I heard a loud POP followed by delighted giggles and laughed when I saw a marshmallow fall from the sky and hit a man in the head. As I walked around the MakerFaire in Boulder with my 6 month old son and husband, I couldn’t stop smiling. We marveled at the projects that came from a simple formula: Ideate, Test, Problem Solve, Repeat. When most people think of the Maker Movement, they think about building drones, 3D printers, and creating things with circuits. All of these shiny things were present at the MakerFaire, but what excited me more was the reminder that passion, authentic learning, and inspiration can come from things that are far simpler.
An 8 year old whizzes by in a giant cupcake shaped go-kart. We enter a room where elementary students are creating a village from discarded cardboard boxes. They are like ants, building an intricate and ever- changing labyrinth. Their town is complete with windows, sitting rooms, chairs. An old man walks by us, spinning some kind of top and braiding strands of fiber- he’s making yarn! An girl who looks to be in about 5th grade wields a power drill, and focused on building her own catapult.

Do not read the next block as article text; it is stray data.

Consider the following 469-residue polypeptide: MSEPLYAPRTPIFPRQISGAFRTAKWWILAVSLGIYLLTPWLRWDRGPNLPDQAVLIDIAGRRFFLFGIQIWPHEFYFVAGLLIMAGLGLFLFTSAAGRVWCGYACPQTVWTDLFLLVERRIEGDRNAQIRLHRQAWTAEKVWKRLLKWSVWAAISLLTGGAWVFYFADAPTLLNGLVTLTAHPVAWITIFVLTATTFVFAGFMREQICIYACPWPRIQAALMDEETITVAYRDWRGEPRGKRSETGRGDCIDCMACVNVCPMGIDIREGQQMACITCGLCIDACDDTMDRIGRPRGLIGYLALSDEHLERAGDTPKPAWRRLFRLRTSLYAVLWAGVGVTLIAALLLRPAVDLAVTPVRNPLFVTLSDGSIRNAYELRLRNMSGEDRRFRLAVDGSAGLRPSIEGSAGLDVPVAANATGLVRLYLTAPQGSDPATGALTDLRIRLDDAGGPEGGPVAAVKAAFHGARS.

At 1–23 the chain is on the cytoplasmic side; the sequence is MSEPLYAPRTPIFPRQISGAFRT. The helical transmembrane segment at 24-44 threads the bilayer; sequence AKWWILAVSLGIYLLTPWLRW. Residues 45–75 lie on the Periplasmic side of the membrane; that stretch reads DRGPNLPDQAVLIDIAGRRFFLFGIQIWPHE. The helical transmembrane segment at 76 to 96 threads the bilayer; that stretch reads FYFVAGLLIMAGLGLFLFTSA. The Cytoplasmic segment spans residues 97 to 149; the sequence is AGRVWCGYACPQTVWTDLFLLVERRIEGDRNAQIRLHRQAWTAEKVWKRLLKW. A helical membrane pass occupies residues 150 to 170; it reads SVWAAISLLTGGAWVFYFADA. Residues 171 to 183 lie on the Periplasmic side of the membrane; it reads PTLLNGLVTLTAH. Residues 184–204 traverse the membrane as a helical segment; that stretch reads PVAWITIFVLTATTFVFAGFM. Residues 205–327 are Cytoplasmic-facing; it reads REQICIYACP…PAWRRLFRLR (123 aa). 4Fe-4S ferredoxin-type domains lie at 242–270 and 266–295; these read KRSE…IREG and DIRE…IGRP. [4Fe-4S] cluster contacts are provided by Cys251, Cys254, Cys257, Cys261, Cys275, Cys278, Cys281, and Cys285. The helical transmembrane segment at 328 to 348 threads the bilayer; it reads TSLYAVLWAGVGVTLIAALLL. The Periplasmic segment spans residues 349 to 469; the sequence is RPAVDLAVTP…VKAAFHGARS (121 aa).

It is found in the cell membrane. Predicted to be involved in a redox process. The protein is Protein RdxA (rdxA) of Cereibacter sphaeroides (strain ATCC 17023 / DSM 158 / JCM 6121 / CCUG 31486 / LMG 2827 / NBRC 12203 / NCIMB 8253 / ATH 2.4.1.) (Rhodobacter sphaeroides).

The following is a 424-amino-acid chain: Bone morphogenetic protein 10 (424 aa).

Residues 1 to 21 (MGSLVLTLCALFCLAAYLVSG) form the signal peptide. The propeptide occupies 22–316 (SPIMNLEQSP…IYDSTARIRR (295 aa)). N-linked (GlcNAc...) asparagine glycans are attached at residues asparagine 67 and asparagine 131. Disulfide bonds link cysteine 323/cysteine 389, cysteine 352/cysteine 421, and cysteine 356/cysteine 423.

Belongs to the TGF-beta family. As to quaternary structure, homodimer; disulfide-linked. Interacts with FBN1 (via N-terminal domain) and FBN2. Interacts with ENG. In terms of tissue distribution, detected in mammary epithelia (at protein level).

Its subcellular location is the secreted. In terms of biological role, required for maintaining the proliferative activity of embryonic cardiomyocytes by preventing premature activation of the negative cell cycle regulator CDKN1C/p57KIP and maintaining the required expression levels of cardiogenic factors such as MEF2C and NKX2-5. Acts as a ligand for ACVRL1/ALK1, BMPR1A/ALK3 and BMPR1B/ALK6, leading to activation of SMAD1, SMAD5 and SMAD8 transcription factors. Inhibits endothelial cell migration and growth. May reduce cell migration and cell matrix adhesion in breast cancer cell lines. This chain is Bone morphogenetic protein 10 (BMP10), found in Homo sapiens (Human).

Makerspace at Sage
One thing about the Maker mentality is that educators and students alike are ok with chaos and failure. Collaboration is a priority, and the culture is one of adaptation. Creativity, innovation, and outside-the-box thinking are the terms I associate with the “Maker Movement.” It’s designed to revolutionize the way we learn: learn by doing and learn by failing. At Sage Tutoring, we share these values and are looking forward to the launch of our very own MakerSpace this summer at our tutoring center in Breckenridge, CO. We hope to attract students and parents from Summit County, CO and Eagle County, CO. We will have STEAM projects (circuits, robots, rockets, food science, design competitions, etc), but more importantly, we will be encouraging students to create, to think outside the box, and to ask themselves with a smile: what can I make today?